The Affirmative Action Racket

One of the obvious questions prompted by the public recognition that Elizabeth Warren’s claimed Native American ancestry is what it takes for someone to avail themselves of the preferential treatment afforded to racial and cultural minorities in hiring–and in particular, can someone assert the identity if they are only 1/32 and have absolutely no cultural ties, such as tribal membership.  (I say “public recognition” because I first heard this a decade ago but I certainly didn’t realize that she was only 1/32 Native American with no cultural tie.)  Warren herself, when originally asked about it, simply said that it was part of her “family lore,” indicating how little care she had put into classifying herself accurately.

To put it another way, would Warren’s 1/32 blood from her great-great-great grandmother, with no other discernible cultural links count for most university preference plans?  Hans Bader, who has worked on a number of such cases, is skeptical (he also notes David’s previous post on this).

I should also hasten to add that although Harvard frequently touted her Native American ancestry (Warren says she never authorized Harvard to claim her as a minority hire although Harvard must’ve gotten the information from somewhere) that does not necessarily mean that was a determining factor in Harvard’s decision to hire her, even if it was a consideration for her stepping-stone law school positions.  By that time she was a well-established commercial law scholar, certainly to the point where it seems plausible would not need to claim Native American background in order to receive a preferential boost to be hired (although obviously I don’t share the general enthusiasm for her work).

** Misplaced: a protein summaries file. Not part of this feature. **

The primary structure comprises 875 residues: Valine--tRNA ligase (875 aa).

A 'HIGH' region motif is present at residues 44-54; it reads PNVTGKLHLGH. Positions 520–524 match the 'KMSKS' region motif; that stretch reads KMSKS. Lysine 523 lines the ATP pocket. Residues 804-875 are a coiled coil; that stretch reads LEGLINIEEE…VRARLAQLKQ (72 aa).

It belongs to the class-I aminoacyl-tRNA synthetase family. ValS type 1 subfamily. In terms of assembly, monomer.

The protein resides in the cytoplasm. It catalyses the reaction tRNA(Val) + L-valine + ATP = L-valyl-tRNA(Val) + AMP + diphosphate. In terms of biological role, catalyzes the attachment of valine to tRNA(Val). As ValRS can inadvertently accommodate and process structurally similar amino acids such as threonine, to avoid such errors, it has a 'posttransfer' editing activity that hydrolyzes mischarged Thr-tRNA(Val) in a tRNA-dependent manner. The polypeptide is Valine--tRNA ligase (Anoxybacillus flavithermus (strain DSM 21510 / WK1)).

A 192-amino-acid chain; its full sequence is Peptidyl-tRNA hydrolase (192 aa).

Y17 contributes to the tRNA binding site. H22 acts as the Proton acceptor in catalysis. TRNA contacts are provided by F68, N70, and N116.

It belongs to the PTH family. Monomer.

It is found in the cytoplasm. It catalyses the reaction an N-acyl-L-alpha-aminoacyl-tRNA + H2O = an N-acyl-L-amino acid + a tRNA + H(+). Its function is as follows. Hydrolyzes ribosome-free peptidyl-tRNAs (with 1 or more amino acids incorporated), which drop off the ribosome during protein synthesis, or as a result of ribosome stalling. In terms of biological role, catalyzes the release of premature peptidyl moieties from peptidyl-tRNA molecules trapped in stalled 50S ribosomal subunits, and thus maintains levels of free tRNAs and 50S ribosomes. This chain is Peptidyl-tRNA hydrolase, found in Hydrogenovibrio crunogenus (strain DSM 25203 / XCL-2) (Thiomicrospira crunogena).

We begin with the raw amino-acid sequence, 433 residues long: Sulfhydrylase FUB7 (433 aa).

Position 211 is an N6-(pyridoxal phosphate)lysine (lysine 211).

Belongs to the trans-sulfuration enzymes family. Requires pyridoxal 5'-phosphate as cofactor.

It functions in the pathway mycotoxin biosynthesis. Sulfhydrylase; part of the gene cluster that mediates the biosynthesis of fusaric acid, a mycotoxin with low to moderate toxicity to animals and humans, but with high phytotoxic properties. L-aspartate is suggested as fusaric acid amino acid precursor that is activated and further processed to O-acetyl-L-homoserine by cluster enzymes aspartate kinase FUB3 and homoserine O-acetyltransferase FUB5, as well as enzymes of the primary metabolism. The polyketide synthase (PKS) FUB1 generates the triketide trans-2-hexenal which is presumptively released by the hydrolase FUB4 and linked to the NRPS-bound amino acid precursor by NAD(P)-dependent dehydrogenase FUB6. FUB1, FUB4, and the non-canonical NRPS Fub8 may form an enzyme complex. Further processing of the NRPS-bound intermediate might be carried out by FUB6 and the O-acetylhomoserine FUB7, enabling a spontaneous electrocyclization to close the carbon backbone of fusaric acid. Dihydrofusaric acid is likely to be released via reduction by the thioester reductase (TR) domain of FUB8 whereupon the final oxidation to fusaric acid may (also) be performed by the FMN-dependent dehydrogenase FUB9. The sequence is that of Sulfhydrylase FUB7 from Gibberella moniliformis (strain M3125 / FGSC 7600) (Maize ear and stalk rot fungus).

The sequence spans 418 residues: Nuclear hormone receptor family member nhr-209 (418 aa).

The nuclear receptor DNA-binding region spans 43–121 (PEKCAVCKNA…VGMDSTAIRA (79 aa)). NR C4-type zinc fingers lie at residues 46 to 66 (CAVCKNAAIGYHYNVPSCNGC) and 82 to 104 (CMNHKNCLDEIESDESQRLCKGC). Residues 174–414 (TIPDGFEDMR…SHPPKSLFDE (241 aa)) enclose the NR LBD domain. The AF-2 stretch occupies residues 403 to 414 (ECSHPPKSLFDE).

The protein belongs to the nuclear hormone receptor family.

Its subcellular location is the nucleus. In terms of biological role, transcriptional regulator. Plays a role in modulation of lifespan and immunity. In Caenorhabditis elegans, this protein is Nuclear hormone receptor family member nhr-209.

Update: Hans has updated and corrected his post so I’ve deleted the block quote that has been superseded and for those who want to read the specifics you can click through the link.

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